Nebraska opens licensing process for would-be hemp farmers, processors (6/19)

LINCOLN — Would-be hemp farmers and processors finally have their chance to put some seed in the ground and reap a legal harvest in Nebraska.

The State Department of Agriculture on Friday started accepting licensing applications for the 2019 growing season.

People interested in growing, harvesting and processing hemp this year have until 5 p.m. June 28 to apply.

But a pair of hemp advocates urged people to proceed cautiously, given the short timeline and the many unknowns.

“I want to be positive. I think it’s great they finally did something,” Bill Ekeler of Blair said before adding: “There’s so much that needs to be sorted out yet.”

Andrew Bish of Giltner said the deadline for submitting applications may not be long enough for some people.

But he said the process should allow some farmers to play around with the crop and see what strains of hemp grow well in Nebraska and what cultivation methods work best.

“We’ve got a window of opportunity here,” he said.

Legislative Bill 657, introduced by State Sen. Justin Wayne of Omaha and passed by the Legislature this spring, legalized industrial hemp and its products in Nebraska.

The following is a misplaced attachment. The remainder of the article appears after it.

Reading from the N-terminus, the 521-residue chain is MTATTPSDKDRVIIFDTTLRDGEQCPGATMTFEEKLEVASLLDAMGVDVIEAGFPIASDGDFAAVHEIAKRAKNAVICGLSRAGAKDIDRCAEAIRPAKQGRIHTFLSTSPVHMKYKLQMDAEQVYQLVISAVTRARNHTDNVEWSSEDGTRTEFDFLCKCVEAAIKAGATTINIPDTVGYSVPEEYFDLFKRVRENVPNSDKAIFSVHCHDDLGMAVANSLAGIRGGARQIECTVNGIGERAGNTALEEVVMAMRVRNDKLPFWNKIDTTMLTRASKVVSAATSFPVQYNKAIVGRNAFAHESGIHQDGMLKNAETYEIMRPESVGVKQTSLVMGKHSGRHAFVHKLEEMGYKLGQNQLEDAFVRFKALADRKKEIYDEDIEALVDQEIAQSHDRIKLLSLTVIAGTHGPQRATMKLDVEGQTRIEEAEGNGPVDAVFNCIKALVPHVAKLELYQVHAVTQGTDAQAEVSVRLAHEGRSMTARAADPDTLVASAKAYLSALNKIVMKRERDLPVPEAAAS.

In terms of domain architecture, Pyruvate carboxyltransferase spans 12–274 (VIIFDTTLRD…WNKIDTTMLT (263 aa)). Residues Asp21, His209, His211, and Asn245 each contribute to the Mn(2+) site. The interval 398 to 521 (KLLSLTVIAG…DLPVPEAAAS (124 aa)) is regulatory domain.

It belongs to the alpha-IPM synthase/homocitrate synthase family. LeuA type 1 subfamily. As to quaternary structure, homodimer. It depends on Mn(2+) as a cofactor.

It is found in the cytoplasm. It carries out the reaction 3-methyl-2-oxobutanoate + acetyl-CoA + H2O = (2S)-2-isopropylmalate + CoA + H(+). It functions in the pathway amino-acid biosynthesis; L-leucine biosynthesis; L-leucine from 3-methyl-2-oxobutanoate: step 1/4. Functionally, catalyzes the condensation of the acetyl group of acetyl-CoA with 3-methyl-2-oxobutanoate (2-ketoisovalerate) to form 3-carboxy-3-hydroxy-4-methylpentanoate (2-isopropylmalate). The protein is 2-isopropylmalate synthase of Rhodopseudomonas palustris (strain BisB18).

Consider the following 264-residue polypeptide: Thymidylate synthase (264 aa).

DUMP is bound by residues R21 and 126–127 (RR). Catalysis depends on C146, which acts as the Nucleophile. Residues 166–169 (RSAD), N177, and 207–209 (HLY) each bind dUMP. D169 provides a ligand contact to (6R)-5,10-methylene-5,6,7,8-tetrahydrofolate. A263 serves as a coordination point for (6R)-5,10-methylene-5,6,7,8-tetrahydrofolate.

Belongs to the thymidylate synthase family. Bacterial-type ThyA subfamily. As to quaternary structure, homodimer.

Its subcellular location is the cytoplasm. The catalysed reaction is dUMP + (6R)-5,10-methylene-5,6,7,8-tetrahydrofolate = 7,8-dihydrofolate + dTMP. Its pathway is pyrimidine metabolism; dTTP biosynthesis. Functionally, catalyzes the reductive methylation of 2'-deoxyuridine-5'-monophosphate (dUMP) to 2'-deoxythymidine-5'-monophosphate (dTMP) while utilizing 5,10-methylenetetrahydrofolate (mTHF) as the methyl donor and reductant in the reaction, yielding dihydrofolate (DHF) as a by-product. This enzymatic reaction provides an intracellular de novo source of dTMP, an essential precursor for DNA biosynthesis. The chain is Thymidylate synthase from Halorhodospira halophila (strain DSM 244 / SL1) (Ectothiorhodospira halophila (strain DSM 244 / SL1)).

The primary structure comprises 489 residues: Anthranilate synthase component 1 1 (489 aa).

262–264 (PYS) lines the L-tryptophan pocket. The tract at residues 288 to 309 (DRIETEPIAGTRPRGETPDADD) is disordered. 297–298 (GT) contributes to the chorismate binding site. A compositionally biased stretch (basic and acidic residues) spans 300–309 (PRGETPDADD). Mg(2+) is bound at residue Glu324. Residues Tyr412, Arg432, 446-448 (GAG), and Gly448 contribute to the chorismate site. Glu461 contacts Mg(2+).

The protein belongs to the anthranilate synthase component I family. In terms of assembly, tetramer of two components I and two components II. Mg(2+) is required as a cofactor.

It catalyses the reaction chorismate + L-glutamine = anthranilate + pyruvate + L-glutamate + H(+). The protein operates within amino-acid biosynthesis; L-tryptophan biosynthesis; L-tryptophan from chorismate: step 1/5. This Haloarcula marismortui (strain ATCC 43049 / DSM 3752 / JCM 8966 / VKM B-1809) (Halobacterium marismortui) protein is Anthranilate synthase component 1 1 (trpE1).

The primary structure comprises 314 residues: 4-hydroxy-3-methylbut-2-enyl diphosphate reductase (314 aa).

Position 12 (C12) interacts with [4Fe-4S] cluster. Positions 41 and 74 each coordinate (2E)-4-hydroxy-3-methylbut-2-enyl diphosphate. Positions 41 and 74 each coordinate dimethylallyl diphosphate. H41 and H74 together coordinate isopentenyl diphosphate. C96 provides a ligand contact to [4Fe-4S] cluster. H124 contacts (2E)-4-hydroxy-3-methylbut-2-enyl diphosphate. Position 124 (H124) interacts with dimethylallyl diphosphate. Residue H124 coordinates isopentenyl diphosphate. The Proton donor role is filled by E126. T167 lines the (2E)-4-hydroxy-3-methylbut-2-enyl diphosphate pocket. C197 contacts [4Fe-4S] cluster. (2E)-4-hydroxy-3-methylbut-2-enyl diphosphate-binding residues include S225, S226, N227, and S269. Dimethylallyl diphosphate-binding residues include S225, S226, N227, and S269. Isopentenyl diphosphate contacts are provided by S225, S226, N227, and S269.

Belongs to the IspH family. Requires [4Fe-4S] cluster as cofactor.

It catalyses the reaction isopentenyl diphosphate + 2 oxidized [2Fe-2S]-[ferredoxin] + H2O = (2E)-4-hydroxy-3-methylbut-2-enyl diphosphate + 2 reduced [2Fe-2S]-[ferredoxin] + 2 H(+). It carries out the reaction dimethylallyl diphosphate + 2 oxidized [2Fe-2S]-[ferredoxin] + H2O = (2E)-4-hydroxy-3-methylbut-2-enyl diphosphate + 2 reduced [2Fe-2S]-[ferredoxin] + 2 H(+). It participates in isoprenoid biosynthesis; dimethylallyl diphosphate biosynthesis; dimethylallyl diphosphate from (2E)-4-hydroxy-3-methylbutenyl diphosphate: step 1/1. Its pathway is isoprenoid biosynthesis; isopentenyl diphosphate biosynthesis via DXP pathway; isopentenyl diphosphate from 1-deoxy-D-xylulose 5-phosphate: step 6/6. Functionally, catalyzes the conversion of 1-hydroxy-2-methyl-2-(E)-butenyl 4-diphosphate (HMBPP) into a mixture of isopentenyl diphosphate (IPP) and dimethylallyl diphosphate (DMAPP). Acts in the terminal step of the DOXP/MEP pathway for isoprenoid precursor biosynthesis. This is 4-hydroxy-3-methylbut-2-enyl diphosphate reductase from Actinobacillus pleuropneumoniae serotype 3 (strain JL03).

The bill provides for the licensing and regulation of the new crop, following the steps spelled out in last year’s federal farm bill. It also creates the Nebraska Hemp Commission to promote hemp and its products.

But setting up a regulatory structure will take months and requires approval from the federal government.

In the meantime, the bill allows for licensed growers and processors to partner with University of Nebraska-Lincoln researchers during the 2019 growing season. Results of that research could help shape the regulatory plan developed by state agriculture officials.

The practical cousin of marijuana, hemp is defined as strains of the cannabis plant that are less than 0.3% tetrahydrocannabinol, or THC, the chemical with higher concentrations in other cannabis strains that produces intoxicating effects.

To get a license, applicants must be at least 18 years old and submit criminal background check information showing that they have had no felony drug convictions for 10 years.

The application requires information on the source of seed and a detailed description of the growing site. Applicants must describe the research they plan to undertake with their 2019 crop. They also must agree to let state agriculture inspectors visit their sites and to pay for testing of the hemp.

People selected for a license must pay an application fee of $100 and a site fee of $400 for growers or $800 for processors.

Licensing applications and more information are available at

Growing, handling or processing hemp without a signed license agreement from the state remains illegal in Nebraska. The only exception is for heirloom cannabis plants or seeds, meaning the kinds of cannabis native to Nebraska and found growing wild, as long as they are not grown for commercial purposes.

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